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Body mass index centile charts to assess fatness of British children.
  1. E M White,
  2. A C Wilson,
  3. S A Greene,
  4. C McCowan,
  5. G E Thomas,
  6. A Y Cairns,
  7. I W Ricketts
  1. Department of Child Health, Ninewells Hospital and Medical School, Dundee.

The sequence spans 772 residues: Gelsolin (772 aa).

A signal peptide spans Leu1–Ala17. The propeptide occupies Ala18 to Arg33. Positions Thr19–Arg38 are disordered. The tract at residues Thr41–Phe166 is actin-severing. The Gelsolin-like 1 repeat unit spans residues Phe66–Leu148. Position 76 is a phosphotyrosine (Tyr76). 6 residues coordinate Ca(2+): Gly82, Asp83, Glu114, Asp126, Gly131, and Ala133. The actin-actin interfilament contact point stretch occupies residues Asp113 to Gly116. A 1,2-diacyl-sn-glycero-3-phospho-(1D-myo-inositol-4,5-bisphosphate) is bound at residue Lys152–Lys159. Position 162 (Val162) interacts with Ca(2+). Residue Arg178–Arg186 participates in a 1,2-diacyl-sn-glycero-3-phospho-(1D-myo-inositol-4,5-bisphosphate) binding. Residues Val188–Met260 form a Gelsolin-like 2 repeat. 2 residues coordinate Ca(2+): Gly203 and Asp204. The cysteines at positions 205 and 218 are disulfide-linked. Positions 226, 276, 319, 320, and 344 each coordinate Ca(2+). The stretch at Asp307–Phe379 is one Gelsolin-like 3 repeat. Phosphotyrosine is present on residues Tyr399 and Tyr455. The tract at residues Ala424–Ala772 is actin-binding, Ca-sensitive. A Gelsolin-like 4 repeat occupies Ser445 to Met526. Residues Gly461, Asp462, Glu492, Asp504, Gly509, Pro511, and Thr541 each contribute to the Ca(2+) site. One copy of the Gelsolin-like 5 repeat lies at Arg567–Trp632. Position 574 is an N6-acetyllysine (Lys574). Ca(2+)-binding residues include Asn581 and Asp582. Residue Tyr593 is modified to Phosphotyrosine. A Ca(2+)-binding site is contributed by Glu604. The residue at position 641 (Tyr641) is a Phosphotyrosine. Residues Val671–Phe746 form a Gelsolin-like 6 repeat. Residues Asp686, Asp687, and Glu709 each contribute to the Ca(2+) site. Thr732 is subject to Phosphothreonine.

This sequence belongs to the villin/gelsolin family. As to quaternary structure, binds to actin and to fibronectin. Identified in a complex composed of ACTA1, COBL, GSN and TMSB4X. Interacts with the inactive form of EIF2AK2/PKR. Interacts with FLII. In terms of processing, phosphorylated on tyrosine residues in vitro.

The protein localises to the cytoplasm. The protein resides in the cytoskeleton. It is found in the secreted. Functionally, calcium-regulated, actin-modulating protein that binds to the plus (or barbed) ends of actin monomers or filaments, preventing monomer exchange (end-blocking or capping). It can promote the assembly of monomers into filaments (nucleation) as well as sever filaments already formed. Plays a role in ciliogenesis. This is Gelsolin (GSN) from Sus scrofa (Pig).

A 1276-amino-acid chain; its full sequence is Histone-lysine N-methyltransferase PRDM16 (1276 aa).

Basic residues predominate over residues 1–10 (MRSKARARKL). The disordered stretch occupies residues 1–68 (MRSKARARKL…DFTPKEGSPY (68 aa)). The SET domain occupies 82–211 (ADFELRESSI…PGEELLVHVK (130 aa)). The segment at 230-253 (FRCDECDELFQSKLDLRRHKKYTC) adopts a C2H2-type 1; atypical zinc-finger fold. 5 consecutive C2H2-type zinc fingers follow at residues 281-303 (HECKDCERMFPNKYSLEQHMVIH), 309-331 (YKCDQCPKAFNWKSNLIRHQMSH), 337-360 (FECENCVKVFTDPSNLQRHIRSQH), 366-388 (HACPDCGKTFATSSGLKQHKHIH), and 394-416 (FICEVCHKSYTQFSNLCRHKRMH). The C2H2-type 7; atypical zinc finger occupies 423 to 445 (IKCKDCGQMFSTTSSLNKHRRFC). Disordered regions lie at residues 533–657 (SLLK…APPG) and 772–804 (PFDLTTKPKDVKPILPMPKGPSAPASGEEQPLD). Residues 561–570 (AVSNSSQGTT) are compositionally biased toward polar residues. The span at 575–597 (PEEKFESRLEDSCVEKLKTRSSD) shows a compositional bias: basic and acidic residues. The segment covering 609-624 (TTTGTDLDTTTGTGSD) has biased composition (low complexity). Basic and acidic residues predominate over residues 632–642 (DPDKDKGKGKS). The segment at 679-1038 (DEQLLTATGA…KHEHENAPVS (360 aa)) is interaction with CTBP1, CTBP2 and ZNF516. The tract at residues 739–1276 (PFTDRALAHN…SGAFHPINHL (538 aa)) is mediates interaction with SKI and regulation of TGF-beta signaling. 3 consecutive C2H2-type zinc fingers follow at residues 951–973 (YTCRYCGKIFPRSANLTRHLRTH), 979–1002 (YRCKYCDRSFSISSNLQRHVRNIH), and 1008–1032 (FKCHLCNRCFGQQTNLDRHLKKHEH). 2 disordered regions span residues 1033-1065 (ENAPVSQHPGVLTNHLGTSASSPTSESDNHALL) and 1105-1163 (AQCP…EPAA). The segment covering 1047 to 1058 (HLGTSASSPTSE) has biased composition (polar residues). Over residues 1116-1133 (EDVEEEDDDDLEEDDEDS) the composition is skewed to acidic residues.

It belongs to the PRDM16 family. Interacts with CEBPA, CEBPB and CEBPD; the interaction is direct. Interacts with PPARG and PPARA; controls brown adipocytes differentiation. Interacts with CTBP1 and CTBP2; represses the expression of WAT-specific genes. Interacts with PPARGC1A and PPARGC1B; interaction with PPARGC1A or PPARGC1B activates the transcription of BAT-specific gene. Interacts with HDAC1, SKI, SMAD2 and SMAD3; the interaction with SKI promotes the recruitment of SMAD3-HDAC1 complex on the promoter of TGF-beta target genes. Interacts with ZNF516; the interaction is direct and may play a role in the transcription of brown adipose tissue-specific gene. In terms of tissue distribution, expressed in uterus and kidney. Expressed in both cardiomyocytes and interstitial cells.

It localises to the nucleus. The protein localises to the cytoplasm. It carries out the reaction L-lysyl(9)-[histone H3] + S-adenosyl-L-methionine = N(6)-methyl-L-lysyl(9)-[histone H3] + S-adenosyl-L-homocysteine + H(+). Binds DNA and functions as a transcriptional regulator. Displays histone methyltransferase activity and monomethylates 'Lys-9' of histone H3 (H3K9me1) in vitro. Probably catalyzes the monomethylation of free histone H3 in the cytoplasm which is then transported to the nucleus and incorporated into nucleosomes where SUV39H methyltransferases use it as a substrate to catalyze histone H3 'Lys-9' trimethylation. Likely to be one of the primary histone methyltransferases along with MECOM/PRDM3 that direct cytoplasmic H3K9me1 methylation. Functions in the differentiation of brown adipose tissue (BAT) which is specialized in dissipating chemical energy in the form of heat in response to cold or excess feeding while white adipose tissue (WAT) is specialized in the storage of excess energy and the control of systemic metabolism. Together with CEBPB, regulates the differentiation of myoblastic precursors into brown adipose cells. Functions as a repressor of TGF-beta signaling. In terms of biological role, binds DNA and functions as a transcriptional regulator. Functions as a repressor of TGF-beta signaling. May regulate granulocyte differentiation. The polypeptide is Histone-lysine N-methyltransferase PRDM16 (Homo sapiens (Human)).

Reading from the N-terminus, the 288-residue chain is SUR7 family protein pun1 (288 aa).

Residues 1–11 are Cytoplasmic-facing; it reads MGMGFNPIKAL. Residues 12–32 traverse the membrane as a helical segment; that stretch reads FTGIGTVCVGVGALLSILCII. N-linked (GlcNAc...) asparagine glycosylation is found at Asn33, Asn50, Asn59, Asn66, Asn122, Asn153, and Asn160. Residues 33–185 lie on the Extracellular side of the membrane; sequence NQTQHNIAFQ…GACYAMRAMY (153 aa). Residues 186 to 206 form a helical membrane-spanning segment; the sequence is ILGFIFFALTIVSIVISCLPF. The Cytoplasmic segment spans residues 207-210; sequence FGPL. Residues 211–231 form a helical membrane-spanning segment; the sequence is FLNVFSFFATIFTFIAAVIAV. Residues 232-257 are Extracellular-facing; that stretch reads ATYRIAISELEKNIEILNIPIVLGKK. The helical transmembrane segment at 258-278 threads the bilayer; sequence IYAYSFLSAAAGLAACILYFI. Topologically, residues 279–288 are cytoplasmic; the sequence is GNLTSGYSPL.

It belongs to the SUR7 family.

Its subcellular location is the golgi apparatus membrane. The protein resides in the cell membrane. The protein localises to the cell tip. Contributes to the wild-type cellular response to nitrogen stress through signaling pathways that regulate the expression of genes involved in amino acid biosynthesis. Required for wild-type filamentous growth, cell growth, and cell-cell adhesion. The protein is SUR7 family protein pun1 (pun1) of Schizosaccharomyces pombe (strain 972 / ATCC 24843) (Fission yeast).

Body mass index (BMI) relates weight to height and reflects the shape of a child, but because of age dependency it has not been used conventionally for the estimation of fatness in children. From measurements of Tayside children (n = 34,533) centile charts were constructed for BMI (wt/ht2) from the raw data of height and weight, using Cole's LMS method for normalised growth standards. These data were compared with the only available European BMI charts published from data of French children obtained over a period of 24 years from 1956-79. British children appear to be 'fatter'. Within a subgroup (n = 445) the BMI values were correlated with estimations of body fat, for boys and girls, from skinfold thickness (r = 0.8 and 0.81) and bioelectrical impedance (r = 0.65 and 0.7). The limits of acceptable BMI have yet to be defined.

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